After the great victory of Mount Badon, by which the Saxons were for the time effectually put down, Arthur turned his arms against the Scots and Picts, whom he routed at Lake Lomond, and compelled to sue for mercy. He then went to York to keep his Christmas, and employed himself in restoring the Christian churches which the Pagans had rifled and overthrown. The following summer he conquered Ireland, and then made a voyage with his fleet to Iceland, which he also subdued. The kings of Gothland and of the Orkneys came voluntarily and made their submission, promising to pay tribute. Then he returned to Britain, where, having established the kingdom, he dwelt twelve years in peace.
During this time he invited over to him all persons whatsoever that were famous for valor in foreign nations, and augmented the number of his domestics, and introduced such politeness into his court as people of the remotest countries thought worthy of their imitation. So that there was not a nobleman who thought himself of any consideration unless his clothes and arms were made in the same fashion as those of Arthur’s knights.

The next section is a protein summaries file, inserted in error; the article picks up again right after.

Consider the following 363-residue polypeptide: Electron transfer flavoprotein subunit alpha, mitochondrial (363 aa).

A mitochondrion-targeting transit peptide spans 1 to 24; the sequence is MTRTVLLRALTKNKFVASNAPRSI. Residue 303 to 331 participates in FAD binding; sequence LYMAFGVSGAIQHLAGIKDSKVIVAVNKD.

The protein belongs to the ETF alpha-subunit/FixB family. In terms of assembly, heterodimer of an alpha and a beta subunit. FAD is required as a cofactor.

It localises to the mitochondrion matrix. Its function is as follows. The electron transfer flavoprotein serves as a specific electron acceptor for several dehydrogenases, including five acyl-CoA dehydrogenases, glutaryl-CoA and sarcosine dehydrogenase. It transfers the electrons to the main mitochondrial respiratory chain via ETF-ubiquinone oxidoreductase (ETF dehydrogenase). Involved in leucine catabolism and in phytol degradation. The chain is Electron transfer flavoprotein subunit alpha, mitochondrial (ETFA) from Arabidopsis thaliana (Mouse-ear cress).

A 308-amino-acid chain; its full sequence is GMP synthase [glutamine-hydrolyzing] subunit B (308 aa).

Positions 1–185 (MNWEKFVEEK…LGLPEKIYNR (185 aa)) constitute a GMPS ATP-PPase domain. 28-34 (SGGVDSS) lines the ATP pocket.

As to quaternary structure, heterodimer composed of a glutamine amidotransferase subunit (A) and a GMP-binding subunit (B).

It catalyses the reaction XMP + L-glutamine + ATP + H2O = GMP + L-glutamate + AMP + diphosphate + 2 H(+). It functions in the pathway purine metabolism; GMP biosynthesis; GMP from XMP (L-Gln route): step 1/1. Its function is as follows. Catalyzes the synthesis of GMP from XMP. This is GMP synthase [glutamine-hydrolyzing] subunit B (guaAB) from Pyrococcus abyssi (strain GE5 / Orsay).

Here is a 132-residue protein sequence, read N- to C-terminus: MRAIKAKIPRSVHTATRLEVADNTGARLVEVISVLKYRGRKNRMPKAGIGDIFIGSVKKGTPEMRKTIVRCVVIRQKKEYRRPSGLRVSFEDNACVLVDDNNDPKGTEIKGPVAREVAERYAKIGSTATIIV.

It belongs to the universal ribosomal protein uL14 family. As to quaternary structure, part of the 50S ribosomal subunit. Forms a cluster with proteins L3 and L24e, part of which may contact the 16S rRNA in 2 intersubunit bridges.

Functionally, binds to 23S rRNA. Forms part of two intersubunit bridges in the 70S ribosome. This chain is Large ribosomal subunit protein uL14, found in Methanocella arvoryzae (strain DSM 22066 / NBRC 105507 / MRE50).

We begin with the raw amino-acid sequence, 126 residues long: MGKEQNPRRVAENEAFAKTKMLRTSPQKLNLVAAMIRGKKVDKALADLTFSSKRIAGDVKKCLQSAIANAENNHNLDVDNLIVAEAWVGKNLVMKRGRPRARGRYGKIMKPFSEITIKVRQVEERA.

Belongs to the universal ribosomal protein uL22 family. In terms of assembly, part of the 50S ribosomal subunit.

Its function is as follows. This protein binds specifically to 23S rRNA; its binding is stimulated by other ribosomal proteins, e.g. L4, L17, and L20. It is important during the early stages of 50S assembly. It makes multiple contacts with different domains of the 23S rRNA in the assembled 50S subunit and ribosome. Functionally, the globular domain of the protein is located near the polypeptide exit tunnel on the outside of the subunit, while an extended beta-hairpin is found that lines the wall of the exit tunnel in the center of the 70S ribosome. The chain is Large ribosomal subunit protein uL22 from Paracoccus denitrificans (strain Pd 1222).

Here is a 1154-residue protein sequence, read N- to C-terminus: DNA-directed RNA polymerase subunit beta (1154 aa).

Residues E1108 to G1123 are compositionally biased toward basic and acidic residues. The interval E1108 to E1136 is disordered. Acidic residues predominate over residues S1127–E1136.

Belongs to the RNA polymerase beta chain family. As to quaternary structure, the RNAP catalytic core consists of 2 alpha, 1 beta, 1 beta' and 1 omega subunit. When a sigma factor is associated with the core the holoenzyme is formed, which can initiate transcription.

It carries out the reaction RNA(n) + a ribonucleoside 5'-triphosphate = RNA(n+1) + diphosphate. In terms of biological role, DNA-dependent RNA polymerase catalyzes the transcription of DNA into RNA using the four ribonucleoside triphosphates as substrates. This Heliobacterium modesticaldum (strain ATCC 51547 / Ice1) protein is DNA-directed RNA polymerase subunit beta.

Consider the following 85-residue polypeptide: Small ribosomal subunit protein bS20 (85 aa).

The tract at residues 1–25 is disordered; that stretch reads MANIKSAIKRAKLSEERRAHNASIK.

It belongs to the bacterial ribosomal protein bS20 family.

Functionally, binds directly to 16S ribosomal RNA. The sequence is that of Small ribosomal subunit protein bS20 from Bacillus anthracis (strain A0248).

Finding himself so powerful at home, Arthur began to form designs for extending his power abroad. So, having prepared his fleet, he first attempted Norway, that he might procure the crown of it for Lot, his sister’s husband. Arthur landed in Norway, fought a great battle with the king of that country, defeated him, and pursued the victory till he had reduced the whole country under his dominion, and established Lot upon the throne. Then Arthur made a voyage to Gaul and laid siege to the city of Paris. Gaul was at that time a Roman province, and governed by Flollo, the Tribune. When the siege of Paris had continued a month, and the people began to suffer from famine, Flollo challenged Arthur to single combat, proposing to decide the conquest of the province in that way. Arthur gladly accepted the challenge, and slew his adversary in the contest, upon which the citizens surrendered the city to him. After the victory Arthur divided his army into two parts, one of which he committed to the conduct of Hoel, whom he ordered to march into Aquitaine, while he with the other part should endeavor to subdue the other provinces. At the end of nine years, in which time all the parts of Gaul were entirely reduced, Arthur returned to Paris, where he kept his court,